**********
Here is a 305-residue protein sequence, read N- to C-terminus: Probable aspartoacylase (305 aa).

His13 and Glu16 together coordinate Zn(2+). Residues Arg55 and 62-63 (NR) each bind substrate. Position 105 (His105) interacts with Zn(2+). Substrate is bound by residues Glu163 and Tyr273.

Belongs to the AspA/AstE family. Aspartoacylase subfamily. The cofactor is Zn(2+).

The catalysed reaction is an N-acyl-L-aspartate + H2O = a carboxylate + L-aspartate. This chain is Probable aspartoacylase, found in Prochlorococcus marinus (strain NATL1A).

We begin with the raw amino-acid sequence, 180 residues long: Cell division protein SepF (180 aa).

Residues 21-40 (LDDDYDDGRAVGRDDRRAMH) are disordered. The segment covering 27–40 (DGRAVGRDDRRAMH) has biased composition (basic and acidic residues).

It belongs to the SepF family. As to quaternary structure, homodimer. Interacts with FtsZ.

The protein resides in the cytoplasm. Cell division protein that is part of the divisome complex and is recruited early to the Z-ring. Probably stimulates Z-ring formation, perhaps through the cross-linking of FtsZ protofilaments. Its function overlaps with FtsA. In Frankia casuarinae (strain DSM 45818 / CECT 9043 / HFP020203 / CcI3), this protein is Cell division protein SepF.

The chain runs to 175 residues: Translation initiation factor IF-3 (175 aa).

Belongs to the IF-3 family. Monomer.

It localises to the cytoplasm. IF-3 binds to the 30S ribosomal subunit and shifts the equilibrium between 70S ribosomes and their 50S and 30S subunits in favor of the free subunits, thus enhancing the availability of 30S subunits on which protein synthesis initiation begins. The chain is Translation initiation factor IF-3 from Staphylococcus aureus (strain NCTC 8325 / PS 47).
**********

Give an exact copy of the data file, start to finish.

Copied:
Here is a 305-residue protein sequence, read N- to C-terminus: Probable aspartoacylase (305 aa).

His13 and Glu16 together coordinate Zn(2+). Residues Arg55 and 62-63 (NR) each bind substrate. Position 105 (His105) interacts with Zn(2+). Substrate is bound by residues Glu163 and Tyr273.

Belongs to the AspA/AstE family. Aspartoacylase subfamily. The cofactor is Zn(2+).

The catalysed reaction is an N-acyl-L-aspartate + H2O = a carboxylate + L-aspartate. This chain is Probable aspartoacylase, found in Prochlorococcus marinus (strain NATL1A).

We begin with the raw amino-acid sequence, 180 residues long: Cell division protein SepF (180 aa).

Residues 21-40 (LDDDYDDGRAVGRDDRRAMH) are disordered. The segment covering 27–40 (DGRAVGRDDRRAMH) has biased composition (basic and acidic residues).

It belongs to the SepF family. As to quaternary structure, homodimer. Interacts with FtsZ.

The protein resides in the cytoplasm. Cell division protein that is part of the divisome complex and is recruited early to the Z-ring. Probably stimulates Z-ring formation, perhaps through the cross-linking of FtsZ protofilaments. Its function overlaps with FtsA. In Frankia casuarinae (strain DSM 45818 / CECT 9043 / HFP020203 / CcI3), this protein is Cell division protein SepF.

The chain runs to 175 residues: Translation initiation factor IF-3 (175 aa).

Belongs to the IF-3 family. Monomer.

It localises to the cytoplasm. IF-3 binds to the 30S ribosomal subunit and shifts the equilibrium between 70S ribosomes and their 50S and 30S subunits in favor of the free subunits, thus enhancing the availability of 30S subunits on which protein synthesis initiation begins. The chain is Translation initiation factor IF-3 from Staphylococcus aureus (strain NCTC 8325 / PS 47).